eidble spoons bakeys

Are you sick of throwing away plastic spoons and forks after every meal on the go? What if you could eat them instead? Soon, this might become a reality thanks to Bakeys, an Indian company on a mission to introduce edible cutlery and reduce plastic waste.

The Idea

The founder of Bakeys is Narayana Peesapaty, a former researcher with the International Crops Research Institute for the Semi-Arid Tropics in Patancheru, India. He got the idea for edible cutlery while watching people using khakra, a crispy Indian flatbread, to eat their flight meal. Having experimented with different ingredients and designs, Narayana came up with a recipe for an edible spoon and started Bakeys in 2010 in Hyderabad.

Edible Cutlery – The Formula

Bakey’s edible spoons consist of sorghum flour, rice flour, and wheat flour. They don’t have any preservatives or fat and their moisture level is extremely low – less than 2% of the weight of the spoon. This means they can last up to two years without losing their crispness. The main ingredient, sorghum, is an environmentally friendly crop – it’s easy to grow and uses much less water and nutrients than corn or wheat. These spoons come in several flavors and can even withstand hot liquids, so they can accompany any meal.

Once you’ve finished your meal, you can eat them too – they are a tasty and nutritious snack in their own right. Throwing them away will cause no harm either, as they decompose within several days. Most importantly, however, the energy cost of producing sorghum-based cutlery is about 100 times smaller than its plastic equivalents.  After all, replacing plastic is Bakey’s main objective.

edible forks bakeys

Increasing Volumes

In order to seriously compete with plastic and offer an affordable alternative, Bakeys strives to increase their production volumes. With this in mind, they started a campaign on Kickstarter, launched in March 2016, with the goal of $20,000. After one month, they raised $278,874. This amazing result allowed them to set up a new production facility that will manufacture 800,000 edible utensils every day once fully operational. They plan to introduce other edible products soon, including forks, knives, chopsticks and more. Bakeys also hopes to obtain a gluten-free and kosher certificate as well.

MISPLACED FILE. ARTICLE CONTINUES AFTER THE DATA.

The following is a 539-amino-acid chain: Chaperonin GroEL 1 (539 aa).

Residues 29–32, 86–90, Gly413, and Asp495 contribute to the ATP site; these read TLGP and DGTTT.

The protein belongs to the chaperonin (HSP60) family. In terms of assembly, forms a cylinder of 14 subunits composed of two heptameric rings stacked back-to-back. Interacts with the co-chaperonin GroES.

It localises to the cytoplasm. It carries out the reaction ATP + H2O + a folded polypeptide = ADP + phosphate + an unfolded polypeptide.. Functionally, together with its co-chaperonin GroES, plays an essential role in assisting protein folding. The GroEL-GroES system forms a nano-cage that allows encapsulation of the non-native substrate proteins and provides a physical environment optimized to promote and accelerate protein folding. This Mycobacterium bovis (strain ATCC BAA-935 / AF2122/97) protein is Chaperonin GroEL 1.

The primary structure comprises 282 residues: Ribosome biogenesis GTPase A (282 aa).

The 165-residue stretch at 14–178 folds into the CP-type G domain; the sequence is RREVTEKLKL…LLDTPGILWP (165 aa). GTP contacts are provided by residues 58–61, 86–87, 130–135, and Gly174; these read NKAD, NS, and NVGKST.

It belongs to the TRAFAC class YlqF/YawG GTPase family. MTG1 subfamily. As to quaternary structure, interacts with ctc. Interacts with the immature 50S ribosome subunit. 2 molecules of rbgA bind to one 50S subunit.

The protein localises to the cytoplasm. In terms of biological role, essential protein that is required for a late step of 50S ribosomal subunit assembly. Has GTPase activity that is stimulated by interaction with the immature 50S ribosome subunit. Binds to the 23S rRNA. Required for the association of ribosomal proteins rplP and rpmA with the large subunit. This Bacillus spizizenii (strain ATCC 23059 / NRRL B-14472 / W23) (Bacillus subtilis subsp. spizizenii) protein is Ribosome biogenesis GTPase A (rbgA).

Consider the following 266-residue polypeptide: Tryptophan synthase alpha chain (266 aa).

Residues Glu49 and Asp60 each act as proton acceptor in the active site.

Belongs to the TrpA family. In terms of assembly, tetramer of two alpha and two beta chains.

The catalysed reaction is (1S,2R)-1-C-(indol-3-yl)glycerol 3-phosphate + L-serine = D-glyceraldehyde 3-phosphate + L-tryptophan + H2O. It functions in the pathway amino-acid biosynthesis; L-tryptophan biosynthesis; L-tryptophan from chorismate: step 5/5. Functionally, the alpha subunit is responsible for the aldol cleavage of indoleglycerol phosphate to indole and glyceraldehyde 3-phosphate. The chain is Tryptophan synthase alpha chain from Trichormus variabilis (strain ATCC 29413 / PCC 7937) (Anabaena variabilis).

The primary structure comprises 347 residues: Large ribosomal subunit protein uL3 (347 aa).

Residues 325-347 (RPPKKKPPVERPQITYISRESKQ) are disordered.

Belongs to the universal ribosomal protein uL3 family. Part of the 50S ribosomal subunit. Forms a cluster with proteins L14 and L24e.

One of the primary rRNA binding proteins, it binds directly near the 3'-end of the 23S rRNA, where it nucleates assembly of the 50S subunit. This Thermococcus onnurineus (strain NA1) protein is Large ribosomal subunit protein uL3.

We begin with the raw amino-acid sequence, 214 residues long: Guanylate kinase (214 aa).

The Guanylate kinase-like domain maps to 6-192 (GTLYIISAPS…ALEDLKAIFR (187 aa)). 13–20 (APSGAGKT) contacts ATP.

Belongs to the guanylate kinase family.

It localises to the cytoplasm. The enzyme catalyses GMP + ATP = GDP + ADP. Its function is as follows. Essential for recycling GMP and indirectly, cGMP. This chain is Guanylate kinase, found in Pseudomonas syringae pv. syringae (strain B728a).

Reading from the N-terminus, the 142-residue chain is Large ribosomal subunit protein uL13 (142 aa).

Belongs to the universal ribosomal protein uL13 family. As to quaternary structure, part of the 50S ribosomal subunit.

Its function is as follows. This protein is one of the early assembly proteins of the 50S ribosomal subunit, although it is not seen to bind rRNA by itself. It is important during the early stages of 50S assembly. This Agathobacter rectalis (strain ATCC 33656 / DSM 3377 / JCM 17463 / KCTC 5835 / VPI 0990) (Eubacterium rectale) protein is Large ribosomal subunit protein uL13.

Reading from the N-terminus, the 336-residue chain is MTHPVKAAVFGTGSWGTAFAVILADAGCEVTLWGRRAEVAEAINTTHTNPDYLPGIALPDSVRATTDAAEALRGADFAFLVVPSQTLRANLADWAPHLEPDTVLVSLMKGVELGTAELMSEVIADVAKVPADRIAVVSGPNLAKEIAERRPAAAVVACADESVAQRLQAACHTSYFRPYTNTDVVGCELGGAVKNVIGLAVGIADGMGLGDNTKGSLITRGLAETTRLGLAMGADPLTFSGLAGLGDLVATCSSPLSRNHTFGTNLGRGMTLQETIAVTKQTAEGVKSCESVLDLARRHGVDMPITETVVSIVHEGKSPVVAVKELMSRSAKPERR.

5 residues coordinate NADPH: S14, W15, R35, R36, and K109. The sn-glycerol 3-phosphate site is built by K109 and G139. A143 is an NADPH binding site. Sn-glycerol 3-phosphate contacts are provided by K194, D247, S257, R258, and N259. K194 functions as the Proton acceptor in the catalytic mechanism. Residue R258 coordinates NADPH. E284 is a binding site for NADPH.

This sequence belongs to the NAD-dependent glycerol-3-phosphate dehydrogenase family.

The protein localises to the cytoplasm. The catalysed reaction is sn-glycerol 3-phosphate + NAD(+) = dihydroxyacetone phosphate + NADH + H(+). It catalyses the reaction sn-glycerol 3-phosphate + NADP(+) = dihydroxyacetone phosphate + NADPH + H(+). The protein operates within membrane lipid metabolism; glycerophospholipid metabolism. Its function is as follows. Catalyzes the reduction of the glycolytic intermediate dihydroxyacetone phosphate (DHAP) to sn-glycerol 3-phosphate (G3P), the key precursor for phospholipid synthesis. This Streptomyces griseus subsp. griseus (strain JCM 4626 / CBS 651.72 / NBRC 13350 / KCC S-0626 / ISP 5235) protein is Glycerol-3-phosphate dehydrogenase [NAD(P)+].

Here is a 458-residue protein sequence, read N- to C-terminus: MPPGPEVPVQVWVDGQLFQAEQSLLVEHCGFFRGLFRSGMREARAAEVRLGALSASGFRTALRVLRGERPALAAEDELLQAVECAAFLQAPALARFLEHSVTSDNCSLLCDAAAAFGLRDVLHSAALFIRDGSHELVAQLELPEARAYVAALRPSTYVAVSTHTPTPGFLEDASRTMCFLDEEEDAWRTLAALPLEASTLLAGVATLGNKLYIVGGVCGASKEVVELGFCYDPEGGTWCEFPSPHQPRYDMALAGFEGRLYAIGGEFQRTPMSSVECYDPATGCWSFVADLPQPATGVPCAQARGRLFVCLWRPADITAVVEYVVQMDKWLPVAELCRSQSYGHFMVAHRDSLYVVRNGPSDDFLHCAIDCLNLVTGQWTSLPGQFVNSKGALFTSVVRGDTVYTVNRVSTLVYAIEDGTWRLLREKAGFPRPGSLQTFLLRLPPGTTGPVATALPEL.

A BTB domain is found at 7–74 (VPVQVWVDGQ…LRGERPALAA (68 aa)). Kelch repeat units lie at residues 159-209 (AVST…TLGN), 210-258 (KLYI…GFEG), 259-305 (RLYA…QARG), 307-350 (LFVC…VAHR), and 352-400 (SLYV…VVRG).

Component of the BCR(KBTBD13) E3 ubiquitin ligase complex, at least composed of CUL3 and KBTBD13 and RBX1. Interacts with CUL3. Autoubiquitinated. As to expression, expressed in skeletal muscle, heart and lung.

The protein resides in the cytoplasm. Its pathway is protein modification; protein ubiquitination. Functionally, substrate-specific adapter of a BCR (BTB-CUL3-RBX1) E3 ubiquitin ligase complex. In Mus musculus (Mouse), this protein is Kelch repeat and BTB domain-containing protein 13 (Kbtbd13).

Fighting Plastic and Water Depletion

Every year, around 40 billion plastic utensils are discarded in the USA alone and this number is increasing. Only a tiny fraction of them are recycled. The ones we use might seem harmless, but they contain toxic compounds that our bodies partially absorb. The rest ends up in landfills and oceans, further damaging the environment.

Yet plastic is not the only pathology that Bakey’s strives to address. In his researching career, Narayana worked extensively on the groundwater depletion issues in India. The cause of them, he believes, is rice. Each year around 200,000 acres of extra land is used for growing the crop. This is bad news, as rice requires gigantic amounts of water (5000 liters of water for 1 kg of rice). However, this trend could stop if as much as the quarter of the current rice-farmers turned to other crops instead – for example, sorghum!

“Plastic is very cheap, true. But I can make it as cheap,” Peesapaty argues. “I can with volumes, and once I get the volumes, I can go to the farmers directly and start procuring raw material directly from the farmers, in which case my spoons will be as cheap as the plastic spoons.”


New Industry Emerging

Their Kickstarter campaign success was a milestone achievement, bringing them closer to accomplishing their overall goal. As production grows and the costs decrease, we’re likely to see edible cutlery more often. Will the new trend catch on? It’s too early to tell, but the fact that others have started to work on similar solutions (The Edible Spoon Makers or Edibles by Jack) sure makes it more possible.


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